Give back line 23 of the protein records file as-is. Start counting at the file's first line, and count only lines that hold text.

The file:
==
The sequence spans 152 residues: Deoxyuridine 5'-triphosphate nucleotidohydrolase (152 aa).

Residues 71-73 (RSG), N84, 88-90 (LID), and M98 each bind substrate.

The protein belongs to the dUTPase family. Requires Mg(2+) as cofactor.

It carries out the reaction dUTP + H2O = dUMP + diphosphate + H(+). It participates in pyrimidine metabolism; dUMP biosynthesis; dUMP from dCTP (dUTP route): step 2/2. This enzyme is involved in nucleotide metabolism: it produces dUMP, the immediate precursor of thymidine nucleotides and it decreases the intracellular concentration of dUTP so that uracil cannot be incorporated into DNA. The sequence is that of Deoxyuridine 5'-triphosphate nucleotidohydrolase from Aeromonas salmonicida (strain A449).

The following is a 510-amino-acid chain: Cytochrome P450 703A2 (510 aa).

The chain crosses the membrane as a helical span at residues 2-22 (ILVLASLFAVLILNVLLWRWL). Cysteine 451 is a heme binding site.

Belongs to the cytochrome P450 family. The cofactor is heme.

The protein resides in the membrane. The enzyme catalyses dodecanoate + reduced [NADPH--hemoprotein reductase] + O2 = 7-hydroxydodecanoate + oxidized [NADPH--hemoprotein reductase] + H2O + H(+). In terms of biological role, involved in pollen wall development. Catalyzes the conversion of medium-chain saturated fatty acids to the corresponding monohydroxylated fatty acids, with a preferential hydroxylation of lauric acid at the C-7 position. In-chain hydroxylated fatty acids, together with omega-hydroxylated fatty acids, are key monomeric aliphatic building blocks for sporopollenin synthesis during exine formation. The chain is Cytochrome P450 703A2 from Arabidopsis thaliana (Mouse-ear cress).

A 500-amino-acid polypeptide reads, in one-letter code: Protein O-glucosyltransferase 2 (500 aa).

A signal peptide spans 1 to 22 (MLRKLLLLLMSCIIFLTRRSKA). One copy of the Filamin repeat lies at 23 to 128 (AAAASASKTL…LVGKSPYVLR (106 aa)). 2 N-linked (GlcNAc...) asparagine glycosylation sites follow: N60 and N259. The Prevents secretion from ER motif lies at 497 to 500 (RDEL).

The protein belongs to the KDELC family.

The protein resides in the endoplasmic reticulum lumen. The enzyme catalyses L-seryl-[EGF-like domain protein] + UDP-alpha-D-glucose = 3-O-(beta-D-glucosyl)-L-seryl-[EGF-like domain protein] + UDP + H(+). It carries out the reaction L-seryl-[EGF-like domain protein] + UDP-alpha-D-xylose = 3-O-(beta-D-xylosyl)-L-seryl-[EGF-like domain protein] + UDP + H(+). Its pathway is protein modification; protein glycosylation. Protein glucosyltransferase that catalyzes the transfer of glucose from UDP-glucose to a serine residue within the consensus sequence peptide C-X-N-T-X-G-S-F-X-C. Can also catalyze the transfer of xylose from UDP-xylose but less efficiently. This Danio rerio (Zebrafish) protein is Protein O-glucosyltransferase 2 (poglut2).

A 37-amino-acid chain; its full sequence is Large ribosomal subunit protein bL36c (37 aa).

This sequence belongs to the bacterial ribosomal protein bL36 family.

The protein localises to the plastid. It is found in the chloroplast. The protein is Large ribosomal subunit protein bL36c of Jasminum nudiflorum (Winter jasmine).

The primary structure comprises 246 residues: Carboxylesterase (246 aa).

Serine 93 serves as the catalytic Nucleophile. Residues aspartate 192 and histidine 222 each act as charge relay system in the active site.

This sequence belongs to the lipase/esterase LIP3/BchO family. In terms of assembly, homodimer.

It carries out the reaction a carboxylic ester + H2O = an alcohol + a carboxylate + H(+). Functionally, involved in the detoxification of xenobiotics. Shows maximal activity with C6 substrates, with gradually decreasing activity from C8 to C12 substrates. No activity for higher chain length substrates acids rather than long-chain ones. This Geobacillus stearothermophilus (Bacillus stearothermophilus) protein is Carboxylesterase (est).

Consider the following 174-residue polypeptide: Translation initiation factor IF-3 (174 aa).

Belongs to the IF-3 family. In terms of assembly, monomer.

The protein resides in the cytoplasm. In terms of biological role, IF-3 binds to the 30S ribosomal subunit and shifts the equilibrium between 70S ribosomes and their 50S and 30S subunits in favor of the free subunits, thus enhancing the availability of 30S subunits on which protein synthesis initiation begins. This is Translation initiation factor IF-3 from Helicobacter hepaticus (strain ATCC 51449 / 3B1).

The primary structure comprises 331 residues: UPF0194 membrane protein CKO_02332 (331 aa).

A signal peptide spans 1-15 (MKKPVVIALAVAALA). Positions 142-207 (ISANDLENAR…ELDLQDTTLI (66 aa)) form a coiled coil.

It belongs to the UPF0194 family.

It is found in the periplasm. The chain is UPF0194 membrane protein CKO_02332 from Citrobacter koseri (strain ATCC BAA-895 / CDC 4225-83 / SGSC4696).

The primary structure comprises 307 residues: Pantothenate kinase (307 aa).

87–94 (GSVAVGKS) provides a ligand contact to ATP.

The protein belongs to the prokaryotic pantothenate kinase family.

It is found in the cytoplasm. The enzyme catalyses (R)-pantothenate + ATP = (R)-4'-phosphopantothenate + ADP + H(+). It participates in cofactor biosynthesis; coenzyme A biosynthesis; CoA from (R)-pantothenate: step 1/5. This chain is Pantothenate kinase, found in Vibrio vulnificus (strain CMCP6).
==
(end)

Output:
The primary structure comprises 331 residues: UPF0194 membrane protein CKO_02332 (331 aa).